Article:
Dehydration is a condition when the body doesn’t have enough fluid to work properly. The body needs water for several processes, including getting rid of wastes, regulating your temperature, and lubricating the joints.
Staying hydrated is crucial, but more important for the elderly. Continue reading this to learn more about seniors and dehydration, the common symptoms, and prevention.
Dehydration in the Elderly
Seniors and older adults are more prone to dehydration for numerous reasons. Risk factors include:
- Reduced Thirst Response
Feeling thirsty is the body’s way to let you know you need water. This thirst response, however, becomes weaker with age. So, seniors may not feel thirsty as frequently.
- A Decline in Body Fluid
With age, the amount of fluid in the body starts to decrease. This means that we have fewer water reserves for the body to use as we get older.
- Slower Kidney Function
Kidney function also declines with age. Thus, more water is lost during urination.
- Limited Mobility
Older people are often frail and have difficulty walking on their own. Thus, they may be less likely to get up and drink water for themselves or depend on others to offer them fluids.
- Medications and Health Conditions
Most older adults tend to take medications or have underlying health conditions. In some cases, such medications or conditions can lead to significant water loss through urination.
The Signs of Dehydration in Older Adults
Dehydration symptoms in the elderly may sometimes be hard to recognize. If you think your aging parent is dehydrated, then you can check for a reduction in skin elasticity, pulling up the skin on the back of the hand. If the skin doesn’t return to normal immediately, then it could be a sign of dehydration.
Other more common signs of dehydration include:
- Fatigue or tiredness
- Dry mouth
- Decrease in urination
- Sunken eyes
- Muscle cramping
- Darker colored urine
- Lightheadedness or dizziness
The more serious dehydration signs and symptoms requiring immediate medical attention include:
- Rapid heart rate
- Vomiting or diarrhea that lasts longer than 24 hours
- Disorientation or confusion
- Trouble with walking or movement
Preventing Elderly Dehydration
With healthy adults, serious complications because of dehydration are unlikely. Not for seniors, though, as it’s more difficult to recognize dehydration in older adults. Potential complications are more likely, including heat strokes, seizures, and kidney problems.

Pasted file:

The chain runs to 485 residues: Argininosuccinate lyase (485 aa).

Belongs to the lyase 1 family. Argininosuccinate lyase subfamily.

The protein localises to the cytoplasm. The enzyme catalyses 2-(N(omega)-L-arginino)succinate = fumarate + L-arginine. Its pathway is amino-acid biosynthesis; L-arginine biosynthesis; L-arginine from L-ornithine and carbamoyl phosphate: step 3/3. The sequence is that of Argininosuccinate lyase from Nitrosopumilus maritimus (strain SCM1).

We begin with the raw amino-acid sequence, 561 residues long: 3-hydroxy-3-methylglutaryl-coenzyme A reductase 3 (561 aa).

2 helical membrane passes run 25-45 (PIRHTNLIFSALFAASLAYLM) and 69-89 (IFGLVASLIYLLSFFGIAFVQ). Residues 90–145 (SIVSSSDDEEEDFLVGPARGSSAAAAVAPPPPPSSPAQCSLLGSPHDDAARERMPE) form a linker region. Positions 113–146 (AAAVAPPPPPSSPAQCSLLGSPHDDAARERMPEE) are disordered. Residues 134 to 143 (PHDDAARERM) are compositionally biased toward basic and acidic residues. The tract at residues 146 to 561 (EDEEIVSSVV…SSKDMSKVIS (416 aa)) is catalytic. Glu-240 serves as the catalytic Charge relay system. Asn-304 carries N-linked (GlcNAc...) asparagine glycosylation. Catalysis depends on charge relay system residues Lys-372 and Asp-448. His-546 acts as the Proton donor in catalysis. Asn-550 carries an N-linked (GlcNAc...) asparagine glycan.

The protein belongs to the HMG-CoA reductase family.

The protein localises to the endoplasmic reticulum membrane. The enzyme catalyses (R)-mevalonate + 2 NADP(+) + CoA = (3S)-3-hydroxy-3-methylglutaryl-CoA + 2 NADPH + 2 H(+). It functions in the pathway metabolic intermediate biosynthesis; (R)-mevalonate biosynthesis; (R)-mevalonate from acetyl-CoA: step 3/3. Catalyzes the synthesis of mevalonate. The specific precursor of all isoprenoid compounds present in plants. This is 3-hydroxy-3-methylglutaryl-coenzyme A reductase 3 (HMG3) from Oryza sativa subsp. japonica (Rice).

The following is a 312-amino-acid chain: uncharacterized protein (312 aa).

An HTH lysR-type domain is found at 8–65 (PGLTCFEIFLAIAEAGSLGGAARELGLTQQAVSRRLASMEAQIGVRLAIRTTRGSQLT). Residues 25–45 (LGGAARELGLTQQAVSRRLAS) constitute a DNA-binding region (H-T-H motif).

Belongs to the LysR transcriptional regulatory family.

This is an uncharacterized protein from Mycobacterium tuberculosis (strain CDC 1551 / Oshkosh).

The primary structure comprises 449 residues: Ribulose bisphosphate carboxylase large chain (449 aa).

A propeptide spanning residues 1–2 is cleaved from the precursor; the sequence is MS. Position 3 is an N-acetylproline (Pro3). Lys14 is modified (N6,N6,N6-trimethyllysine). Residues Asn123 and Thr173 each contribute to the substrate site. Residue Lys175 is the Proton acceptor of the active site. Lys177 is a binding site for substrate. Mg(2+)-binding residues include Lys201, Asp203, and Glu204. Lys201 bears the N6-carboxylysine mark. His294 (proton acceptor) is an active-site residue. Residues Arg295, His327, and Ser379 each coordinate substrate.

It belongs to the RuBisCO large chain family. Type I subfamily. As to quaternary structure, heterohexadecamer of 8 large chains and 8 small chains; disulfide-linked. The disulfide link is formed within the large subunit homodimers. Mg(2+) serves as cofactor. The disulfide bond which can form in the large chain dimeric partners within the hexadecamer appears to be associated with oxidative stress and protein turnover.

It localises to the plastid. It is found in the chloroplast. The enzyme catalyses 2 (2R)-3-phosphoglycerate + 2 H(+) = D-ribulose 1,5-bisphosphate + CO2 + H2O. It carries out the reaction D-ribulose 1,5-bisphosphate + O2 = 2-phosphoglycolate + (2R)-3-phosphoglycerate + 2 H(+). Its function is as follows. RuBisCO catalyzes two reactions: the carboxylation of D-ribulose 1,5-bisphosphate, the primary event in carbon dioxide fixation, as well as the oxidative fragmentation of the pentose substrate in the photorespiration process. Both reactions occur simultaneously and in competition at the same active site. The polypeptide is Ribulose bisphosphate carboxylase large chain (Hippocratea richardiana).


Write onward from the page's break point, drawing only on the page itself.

With that said, here are some tips on how to prevent dehydration in older adults:
- Encouraging Small Sips Throughout the Day
A large glass of water may be intimidating to some older adults. So, instead of forcing them to drink a glass of water every few hours, encourage taking small sips throughout the day. A water bottle can be handy for those small drinks every hour. Also, consider keeping their water bottles in places where these are easy to reach.
- Offering Food With High Water Content
Try to include food with higher water content in an older adult’s diet. Some examples include cucumber, watermelon, strawberries, and low sodium soups or broths to keep them hydrated.
- Mind The Weather
Hot weather causes sweating. Excessive sweating can result in dehydration. This is also true with moisture loss from high altitudes or dry air during cold seasons. So, encourage a senior to drink more water if going out to humid or hot conditions for a prolonged period or if working out.
- Avoid Diuretic Beverages
Coffee, alcohol, and some protein beverages can increase urination, worsening dehydration. If they don’t find water very appealing to drink, then you can try squeezing or adding a slice of lime or lemon to add flavor.
- Educating Seniors
By educating the elderly on the importance of hydration, you encourage them to drink a lot of water to stay healthy. Always remind them to hydrate throughout the day, particularly during mealtimes, when it’s hot, or after workouts.
Elderly adults are more prone to dehydration due to a number of things, including lowered thirst response, underlying health conditions, and reduced body fluids. Recognizing the signs and symptoms of dehydration is crucial so that you can work to replace the lost fluids. Not doing so can be harmful to the body.
By encouraging seniors to drinks a lot of fluids and incorporating the above strategies to get them to drink, you can reduce the risk of your elderly parent being dehydrated and suffering from serious complications.
If you’re unsure of your senior parents’ needs, then make sure to talk to the doctor and find out just how much water they should be drinking every day.